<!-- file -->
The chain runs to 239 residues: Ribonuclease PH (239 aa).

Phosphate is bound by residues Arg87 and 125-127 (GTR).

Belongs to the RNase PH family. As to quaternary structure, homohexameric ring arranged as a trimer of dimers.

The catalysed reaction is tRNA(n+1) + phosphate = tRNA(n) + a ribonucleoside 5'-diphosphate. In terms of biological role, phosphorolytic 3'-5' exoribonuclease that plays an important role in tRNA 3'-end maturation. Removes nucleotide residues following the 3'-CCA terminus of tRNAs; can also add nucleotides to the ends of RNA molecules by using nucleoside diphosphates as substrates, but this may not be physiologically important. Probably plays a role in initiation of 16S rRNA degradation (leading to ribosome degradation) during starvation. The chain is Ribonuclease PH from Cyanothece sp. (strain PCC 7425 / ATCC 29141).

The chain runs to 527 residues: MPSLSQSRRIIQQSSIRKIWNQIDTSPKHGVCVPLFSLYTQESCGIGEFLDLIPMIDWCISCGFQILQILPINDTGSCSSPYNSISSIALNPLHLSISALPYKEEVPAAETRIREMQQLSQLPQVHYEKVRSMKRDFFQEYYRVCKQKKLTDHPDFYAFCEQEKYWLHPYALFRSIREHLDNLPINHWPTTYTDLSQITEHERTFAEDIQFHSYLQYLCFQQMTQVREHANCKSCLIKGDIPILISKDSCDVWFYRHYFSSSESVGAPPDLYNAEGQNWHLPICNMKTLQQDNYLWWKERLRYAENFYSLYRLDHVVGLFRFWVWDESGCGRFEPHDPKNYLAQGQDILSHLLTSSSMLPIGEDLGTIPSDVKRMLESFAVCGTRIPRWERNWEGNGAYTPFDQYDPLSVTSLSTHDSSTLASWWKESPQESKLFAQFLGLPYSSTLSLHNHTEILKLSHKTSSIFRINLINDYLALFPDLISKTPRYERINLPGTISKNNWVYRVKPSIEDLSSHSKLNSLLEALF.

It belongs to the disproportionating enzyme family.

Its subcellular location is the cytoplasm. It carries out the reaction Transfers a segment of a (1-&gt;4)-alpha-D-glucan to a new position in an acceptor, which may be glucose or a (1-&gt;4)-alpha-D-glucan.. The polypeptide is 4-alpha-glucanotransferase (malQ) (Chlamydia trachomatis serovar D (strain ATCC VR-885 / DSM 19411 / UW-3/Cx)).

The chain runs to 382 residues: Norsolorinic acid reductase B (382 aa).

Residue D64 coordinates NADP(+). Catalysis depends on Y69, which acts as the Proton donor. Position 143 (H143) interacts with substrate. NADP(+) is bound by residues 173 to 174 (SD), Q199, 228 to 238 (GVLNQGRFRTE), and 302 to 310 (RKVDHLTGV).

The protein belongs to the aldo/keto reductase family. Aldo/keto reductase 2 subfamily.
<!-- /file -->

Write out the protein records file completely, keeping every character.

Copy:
The chain runs to 239 residues: Ribonuclease PH (239 aa).

Phosphate is bound by residues Arg87 and 125-127 (GTR).

Belongs to the RNase PH family. As to quaternary structure, homohexameric ring arranged as a trimer of dimers.

The catalysed reaction is tRNA(n+1) + phosphate = tRNA(n) + a ribonucleoside 5'-diphosphate. In terms of biological role, phosphorolytic 3'-5' exoribonuclease that plays an important role in tRNA 3'-end maturation. Removes nucleotide residues following the 3'-CCA terminus of tRNAs; can also add nucleotides to the ends of RNA molecules by using nucleoside diphosphates as substrates, but this may not be physiologically important. Probably plays a role in initiation of 16S rRNA degradation (leading to ribosome degradation) during starvation. The chain is Ribonuclease PH from Cyanothece sp. (strain PCC 7425 / ATCC 29141).

The chain runs to 527 residues: MPSLSQSRRIIQQSSIRKIWNQIDTSPKHGVCVPLFSLYTQESCGIGEFLDLIPMIDWCISCGFQILQILPINDTGSCSSPYNSISSIALNPLHLSISALPYKEEVPAAETRIREMQQLSQLPQVHYEKVRSMKRDFFQEYYRVCKQKKLTDHPDFYAFCEQEKYWLHPYALFRSIREHLDNLPINHWPTTYTDLSQITEHERTFAEDIQFHSYLQYLCFQQMTQVREHANCKSCLIKGDIPILISKDSCDVWFYRHYFSSSESVGAPPDLYNAEGQNWHLPICNMKTLQQDNYLWWKERLRYAENFYSLYRLDHVVGLFRFWVWDESGCGRFEPHDPKNYLAQGQDILSHLLTSSSMLPIGEDLGTIPSDVKRMLESFAVCGTRIPRWERNWEGNGAYTPFDQYDPLSVTSLSTHDSSTLASWWKESPQESKLFAQFLGLPYSSTLSLHNHTEILKLSHKTSSIFRINLINDYLALFPDLISKTPRYERINLPGTISKNNWVYRVKPSIEDLSSHSKLNSLLEALF.

It belongs to the disproportionating enzyme family.

Its subcellular location is the cytoplasm. It carries out the reaction Transfers a segment of a (1-&gt;4)-alpha-D-glucan to a new position in an acceptor, which may be glucose or a (1-&gt;4)-alpha-D-glucan.. The polypeptide is 4-alpha-glucanotransferase (malQ) (Chlamydia trachomatis serovar D (strain ATCC VR-885 / DSM 19411 / UW-3/Cx)).

The chain runs to 382 residues: Norsolorinic acid reductase B (382 aa).

Residue D64 coordinates NADP(+). Catalysis depends on Y69, which acts as the Proton donor. Position 143 (H143) interacts with substrate. NADP(+) is bound by residues 173 to 174 (SD), Q199, 228 to 238 (GVLNQGRFRTE), and 302 to 310 (RKVDHLTGV).

The protein belongs to the aldo/keto reductase family. Aldo/keto reductase 2 subfamily.